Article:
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The Dept. of Education recently published the most detailed data I have seen on earnings by major at each institution, as well as debt levels at graduation, etc. Links are below.

This info ought to come with some caveats.  For example, the salary numbers are for the first year after graduation, so I assume a lot of the Chemistry, Biology, etc. majors were in medical school.  Graduates who were still in school weren't included in the "average" calculation, but it seems to me that most kids who get, e.g., a Neurobiology degree likely expect to go to medical or grad school (maybe a few are working for a couple of years first?).  Also, there are several studies out there that suggest those with liberal arts degrees catch up with, and even pass, engineers' and STEM majors' salaries over time.  (I was an English major.  Worked for two years, then went to law school.  My earnings in year one post-college were ok, but not as high as if I had chosen some other majors.  By year six, when I was working as a lawyer, the picture looked different.)  Even so, these are some of the best data I have seen on this subject.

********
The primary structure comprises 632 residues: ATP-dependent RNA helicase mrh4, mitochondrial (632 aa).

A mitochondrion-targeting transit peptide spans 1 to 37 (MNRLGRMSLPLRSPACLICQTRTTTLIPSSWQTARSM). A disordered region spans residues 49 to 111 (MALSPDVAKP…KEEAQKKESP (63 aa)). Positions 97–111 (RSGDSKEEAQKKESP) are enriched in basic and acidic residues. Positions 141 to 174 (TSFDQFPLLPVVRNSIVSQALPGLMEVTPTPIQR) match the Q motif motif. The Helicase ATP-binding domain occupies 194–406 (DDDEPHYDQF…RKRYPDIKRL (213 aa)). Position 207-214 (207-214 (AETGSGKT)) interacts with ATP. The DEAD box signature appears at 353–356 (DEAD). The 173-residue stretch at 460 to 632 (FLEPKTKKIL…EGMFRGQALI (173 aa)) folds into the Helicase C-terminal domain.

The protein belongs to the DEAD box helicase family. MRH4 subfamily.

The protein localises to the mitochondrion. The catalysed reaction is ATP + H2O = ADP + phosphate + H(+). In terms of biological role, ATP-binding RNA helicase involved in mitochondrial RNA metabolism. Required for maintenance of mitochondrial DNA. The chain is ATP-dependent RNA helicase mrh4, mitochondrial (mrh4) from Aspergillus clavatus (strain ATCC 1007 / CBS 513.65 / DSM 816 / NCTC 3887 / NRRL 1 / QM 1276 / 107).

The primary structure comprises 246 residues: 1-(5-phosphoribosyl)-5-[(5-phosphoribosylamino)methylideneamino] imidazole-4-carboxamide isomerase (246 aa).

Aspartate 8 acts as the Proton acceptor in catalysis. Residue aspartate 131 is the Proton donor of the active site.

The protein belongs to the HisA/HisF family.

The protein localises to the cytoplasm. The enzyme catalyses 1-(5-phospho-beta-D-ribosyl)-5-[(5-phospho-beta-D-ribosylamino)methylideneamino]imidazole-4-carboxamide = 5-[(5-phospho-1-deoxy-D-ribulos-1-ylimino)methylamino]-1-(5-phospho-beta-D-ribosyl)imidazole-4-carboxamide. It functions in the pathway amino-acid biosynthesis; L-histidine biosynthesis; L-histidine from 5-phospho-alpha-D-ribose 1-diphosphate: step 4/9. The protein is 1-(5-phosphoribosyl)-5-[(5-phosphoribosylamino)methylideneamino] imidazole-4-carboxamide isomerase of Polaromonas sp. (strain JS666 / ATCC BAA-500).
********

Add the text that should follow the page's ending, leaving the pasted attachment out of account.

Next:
Dept of Ed College Scorecard:

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Dominik85 posted:

Isn't that pretty old news that engineering, medicine, law, economics, computer science and related fields pay best?

Those jobs are simply most needed in economy, you only need so many people in gender studies, literature, sports marketing or arts but tons of engineers, lawyers, doctors etc are needed by economy.

To a point, definitely. (And some majors are unlikely ever to pay very well.) But seeing the granular data has some value IMO. Although the word “some” is doing a lot of work in that sentence. 

I ended up in a field that literally didn’t exist when I was in college. You have to “learn how to learn” and keep acquiring new skills. I don’t think college majors matter all that much, except in broad strokes. But when trying to decide how to spend four years and $275k, it’s good to have all possible information, whatever you ultimately decide to make of it. 

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